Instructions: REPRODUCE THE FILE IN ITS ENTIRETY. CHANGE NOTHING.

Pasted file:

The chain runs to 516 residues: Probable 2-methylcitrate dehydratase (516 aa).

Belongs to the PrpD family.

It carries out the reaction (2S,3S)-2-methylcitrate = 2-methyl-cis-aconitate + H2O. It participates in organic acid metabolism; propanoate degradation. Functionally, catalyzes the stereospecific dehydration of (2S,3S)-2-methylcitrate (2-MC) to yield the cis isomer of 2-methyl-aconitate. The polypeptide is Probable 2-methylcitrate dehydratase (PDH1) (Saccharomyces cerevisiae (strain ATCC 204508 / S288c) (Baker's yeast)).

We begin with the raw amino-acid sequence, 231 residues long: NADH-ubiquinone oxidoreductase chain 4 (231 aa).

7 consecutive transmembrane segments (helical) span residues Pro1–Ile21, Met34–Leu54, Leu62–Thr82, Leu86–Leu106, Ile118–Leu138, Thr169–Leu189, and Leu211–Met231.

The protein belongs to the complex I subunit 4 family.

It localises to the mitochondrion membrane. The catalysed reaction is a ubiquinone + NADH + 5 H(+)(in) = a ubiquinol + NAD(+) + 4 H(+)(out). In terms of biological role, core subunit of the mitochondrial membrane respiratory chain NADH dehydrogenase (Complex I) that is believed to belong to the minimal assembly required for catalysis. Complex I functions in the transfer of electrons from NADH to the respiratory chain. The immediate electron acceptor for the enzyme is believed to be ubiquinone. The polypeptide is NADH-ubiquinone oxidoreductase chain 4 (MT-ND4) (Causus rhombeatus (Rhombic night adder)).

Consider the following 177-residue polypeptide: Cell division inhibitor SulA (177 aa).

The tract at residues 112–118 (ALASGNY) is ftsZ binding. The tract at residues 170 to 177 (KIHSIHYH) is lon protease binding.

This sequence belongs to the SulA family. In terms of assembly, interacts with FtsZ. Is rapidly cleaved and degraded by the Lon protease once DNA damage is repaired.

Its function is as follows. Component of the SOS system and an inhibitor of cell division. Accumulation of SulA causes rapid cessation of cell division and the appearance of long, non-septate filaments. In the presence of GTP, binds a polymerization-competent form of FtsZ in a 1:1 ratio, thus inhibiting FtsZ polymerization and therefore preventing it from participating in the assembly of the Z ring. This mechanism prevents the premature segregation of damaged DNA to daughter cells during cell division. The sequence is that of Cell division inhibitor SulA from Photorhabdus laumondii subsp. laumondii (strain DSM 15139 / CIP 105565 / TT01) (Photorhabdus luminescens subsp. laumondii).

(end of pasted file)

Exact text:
The chain runs to 516 residues: Probable 2-methylcitrate dehydratase (516 aa).

Belongs to the PrpD family.

It carries out the reaction (2S,3S)-2-methylcitrate = 2-methyl-cis-aconitate + H2O. It participates in organic acid metabolism; propanoate degradation. Functionally, catalyzes the stereospecific dehydration of (2S,3S)-2-methylcitrate (2-MC) to yield the cis isomer of 2-methyl-aconitate. The polypeptide is Probable 2-methylcitrate dehydratase (PDH1) (Saccharomyces cerevisiae (strain ATCC 204508 / S288c) (Baker's yeast)).

We begin with the raw amino-acid sequence, 231 residues long: NADH-ubiquinone oxidoreductase chain 4 (231 aa).

7 consecutive transmembrane segments (helical) span residues Pro1–Ile21, Met34–Leu54, Leu62–Thr82, Leu86–Leu106, Ile118–Leu138, Thr169–Leu189, and Leu211–Met231.

The protein belongs to the complex I subunit 4 family.

It localises to the mitochondrion membrane. The catalysed reaction is a ubiquinone + NADH + 5 H(+)(in) = a ubiquinol + NAD(+) + 4 H(+)(out). In terms of biological role, core subunit of the mitochondrial membrane respiratory chain NADH dehydrogenase (Complex I) that is believed to belong to the minimal assembly required for catalysis. Complex I functions in the transfer of electrons from NADH to the respiratory chain. The immediate electron acceptor for the enzyme is believed to be ubiquinone. The polypeptide is NADH-ubiquinone oxidoreductase chain 4 (MT-ND4) (Causus rhombeatus (Rhombic night adder)).

Consider the following 177-residue polypeptide: Cell division inhibitor SulA (177 aa).

The tract at residues 112–118 (ALASGNY) is ftsZ binding. The tract at residues 170 to 177 (KIHSIHYH) is lon protease binding.

This sequence belongs to the SulA family. In terms of assembly, interacts with FtsZ. Is rapidly cleaved and degraded by the Lon protease once DNA damage is repaired.

Its function is as follows. Component of the SOS system and an inhibitor of cell division. Accumulation of SulA causes rapid cessation of cell division and the appearance of long, non-septate filaments. In the presence of GTP, binds a polymerization-competent form of FtsZ in a 1:1 ratio, thus inhibiting FtsZ polymerization and therefore preventing it from participating in the assembly of the Z ring. This mechanism prevents the premature segregation of damaged DNA to daughter cells during cell division. The sequence is that of Cell division inhibitor SulA from Photorhabdus laumondii subsp. laumondii (strain DSM 15139 / CIP 105565 / TT01) (Photorhabdus luminescens subsp. laumondii).